Module 6: Resources per Data, Student Need

Allocating Resources Based on Data and Student Needs


            This module examines the ways that data are used to make decisions and distribute resources and the ways that race/ethnicity, gender, and SES influence who gets what, when.  It also demonstrates ways to examine differences in achievement and responses to behavior by race/ethnicity, gender, and SES.  Activities will explore the validity of the data we use for all populations; the ways that resources are assigned and who benefits from those decisions; the process by which data-resource decisions are made; the procedures and variables that allow for a closer understanding of student achievement and student experiences in schools.

Theory of Action

            The Theory of Action underlying this model is grounded in a constructivist, problem based context. As participants work on authentic problems of practice, using their own school contexts and their own data, they will gain an understanding of the equity issues in data identification, collection, analysis, and decision-making

Objectives and standards

            Eight objectives are included in this module:

Objective 1 Objective 1Examine issues of diversity in the classroom and school and their relationship to data collection and use.
Objective 2 Build an ethical framework to understand and document educational practices that benefit some students and fail others
Objective 3 Understand the content and purpose of equity audits
Objective 4 Understand how to look critically at student and school level data from an equity framework
Objective 5 Learn to disaggregate data by gender, race/ethnicity, and proxies for SES
Objective 6 Learn to conduct an equity audit
Objective 7 Identify and frame the problem in relation to equity audit data Learn to use data to inform policy and practice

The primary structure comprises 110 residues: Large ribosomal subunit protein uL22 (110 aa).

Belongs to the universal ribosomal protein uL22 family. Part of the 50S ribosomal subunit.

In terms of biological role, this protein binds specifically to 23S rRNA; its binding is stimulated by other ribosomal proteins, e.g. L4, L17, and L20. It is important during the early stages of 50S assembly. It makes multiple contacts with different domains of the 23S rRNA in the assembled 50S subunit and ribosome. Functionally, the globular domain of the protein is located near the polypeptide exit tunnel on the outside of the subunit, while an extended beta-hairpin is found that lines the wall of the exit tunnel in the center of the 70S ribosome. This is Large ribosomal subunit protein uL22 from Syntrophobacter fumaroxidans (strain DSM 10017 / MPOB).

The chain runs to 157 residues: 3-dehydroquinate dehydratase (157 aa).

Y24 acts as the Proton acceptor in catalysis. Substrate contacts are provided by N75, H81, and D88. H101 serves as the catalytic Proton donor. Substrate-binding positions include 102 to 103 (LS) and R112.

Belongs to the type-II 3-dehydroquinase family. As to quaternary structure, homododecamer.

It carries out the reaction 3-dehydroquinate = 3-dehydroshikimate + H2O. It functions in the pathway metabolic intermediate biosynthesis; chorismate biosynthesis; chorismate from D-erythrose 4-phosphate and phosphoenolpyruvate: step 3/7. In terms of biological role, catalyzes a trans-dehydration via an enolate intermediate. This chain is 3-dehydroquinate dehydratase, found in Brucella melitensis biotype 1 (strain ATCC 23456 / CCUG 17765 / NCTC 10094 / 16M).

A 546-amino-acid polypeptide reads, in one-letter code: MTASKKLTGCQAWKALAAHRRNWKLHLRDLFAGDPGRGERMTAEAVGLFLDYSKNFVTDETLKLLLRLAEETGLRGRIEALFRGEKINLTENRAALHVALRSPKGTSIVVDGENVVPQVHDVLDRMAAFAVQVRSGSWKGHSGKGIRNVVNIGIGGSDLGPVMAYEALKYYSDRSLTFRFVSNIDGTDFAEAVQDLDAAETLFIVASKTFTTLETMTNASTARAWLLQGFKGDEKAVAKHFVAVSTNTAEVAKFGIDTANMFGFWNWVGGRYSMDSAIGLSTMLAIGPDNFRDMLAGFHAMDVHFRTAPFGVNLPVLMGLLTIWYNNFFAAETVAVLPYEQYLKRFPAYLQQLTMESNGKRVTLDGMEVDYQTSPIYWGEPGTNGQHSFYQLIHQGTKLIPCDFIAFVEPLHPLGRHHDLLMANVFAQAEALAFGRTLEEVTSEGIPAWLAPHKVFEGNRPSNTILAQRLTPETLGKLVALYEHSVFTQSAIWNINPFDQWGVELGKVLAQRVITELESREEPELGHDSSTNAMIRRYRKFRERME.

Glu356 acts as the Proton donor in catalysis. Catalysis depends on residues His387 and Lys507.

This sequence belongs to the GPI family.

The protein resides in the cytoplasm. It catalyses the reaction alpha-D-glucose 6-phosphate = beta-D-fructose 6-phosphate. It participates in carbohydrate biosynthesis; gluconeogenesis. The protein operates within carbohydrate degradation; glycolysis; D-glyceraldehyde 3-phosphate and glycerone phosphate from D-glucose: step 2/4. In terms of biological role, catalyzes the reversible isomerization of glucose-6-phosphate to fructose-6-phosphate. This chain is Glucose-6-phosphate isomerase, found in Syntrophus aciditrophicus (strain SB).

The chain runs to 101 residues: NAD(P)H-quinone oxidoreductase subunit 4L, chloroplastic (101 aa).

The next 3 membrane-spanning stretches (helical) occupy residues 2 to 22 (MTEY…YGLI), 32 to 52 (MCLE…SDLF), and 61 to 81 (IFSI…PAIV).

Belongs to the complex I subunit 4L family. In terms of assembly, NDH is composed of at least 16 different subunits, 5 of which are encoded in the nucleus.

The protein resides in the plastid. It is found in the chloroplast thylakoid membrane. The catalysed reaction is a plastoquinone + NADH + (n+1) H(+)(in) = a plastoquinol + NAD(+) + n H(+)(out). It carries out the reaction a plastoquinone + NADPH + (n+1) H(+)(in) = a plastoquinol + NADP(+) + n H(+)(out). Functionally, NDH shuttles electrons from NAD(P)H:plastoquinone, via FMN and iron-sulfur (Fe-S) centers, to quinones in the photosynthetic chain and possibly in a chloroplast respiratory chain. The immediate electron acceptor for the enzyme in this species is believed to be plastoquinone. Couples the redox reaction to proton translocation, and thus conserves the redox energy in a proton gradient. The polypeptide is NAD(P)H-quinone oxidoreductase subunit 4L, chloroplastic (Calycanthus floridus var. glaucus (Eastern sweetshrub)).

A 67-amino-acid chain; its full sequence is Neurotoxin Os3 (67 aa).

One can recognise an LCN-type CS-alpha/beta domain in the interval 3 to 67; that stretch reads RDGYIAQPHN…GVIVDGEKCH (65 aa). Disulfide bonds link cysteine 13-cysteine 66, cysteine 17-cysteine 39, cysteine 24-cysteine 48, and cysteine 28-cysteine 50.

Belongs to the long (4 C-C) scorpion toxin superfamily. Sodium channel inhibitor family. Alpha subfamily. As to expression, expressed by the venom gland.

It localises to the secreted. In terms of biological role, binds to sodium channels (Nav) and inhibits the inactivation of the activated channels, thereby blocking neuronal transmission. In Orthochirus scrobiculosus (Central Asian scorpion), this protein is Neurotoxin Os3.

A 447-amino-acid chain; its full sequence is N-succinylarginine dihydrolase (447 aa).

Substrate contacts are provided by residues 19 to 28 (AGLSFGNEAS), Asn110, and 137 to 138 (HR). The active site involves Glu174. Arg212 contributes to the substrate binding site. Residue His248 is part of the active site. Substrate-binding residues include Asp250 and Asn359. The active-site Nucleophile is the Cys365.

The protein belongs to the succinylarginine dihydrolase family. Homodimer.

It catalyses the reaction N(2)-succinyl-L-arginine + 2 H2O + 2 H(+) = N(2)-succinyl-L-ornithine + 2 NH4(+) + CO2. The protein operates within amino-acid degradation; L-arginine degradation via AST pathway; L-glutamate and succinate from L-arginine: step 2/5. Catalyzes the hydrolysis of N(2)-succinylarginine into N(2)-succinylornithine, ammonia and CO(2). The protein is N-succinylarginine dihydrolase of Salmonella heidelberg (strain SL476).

Objective 8 Learn to use data to inform policy and practice


This module addresses ISLCC/ELLC standard

Standard 1:  An education leader promotes the success of every student by facilitating the development, articulation, implementation, and stewardship of a vision of learning that is shared and supported by all stakeholders.


B. Collect and use data to identify goals, assess organizational effectiveness, and promote  organizational learning

Standard  4:  An education leader promotes the success of every student by collaborating with faculty and community members, responding to diverse community interests and needs, and mobilizing community resources.

 A. Collect and analyze data and information pertinent to the educational environment

Standard  5:  An education leader promotes the success of every student by acting with integrity, fairness,and in an ethical manner.

 C. Safeguard the values of democracy, equity, and diversity

 D. Consider and evaluate the potential moral and legal consequences of decision-making

 E. Promote social justice and ensure that individual student needs inform all aspects of schooling

Standard 6:  An education leader promotes the success of every student by understanding, responding to, and influencing the political, social, economic, legal, and cultural context.

  C.Assess, analyze, and anticipate emerging trends and initiatives in order  to adapt leadership strategies

Content Area

            The content includes issue of diversity, the ethics of data use, and the nuts and bolts of identifying, collecting, analyzing and using the results of data.

Courses for Which Module would be Appropriate

            Parts of this module can be used in any in which data should be considered.  Courses that focus on enhancing instructional leadership, decision-making, human relations, facilities, diversity, and educational change all rely upon the ability to identify, collect, analyze, and make sense of data.       


            The module consists of eight inter-related powerful learning experiences (PLEs). Each PLE is designed to both constructivist—in which participants and instructor generate and synthesize ideas, attributes and criteria for advocacy-related tasks—and reflective, in which participants reflect in small and large groups on what they are learning to surface patterns in examining multiple issues and conditions for advocacy.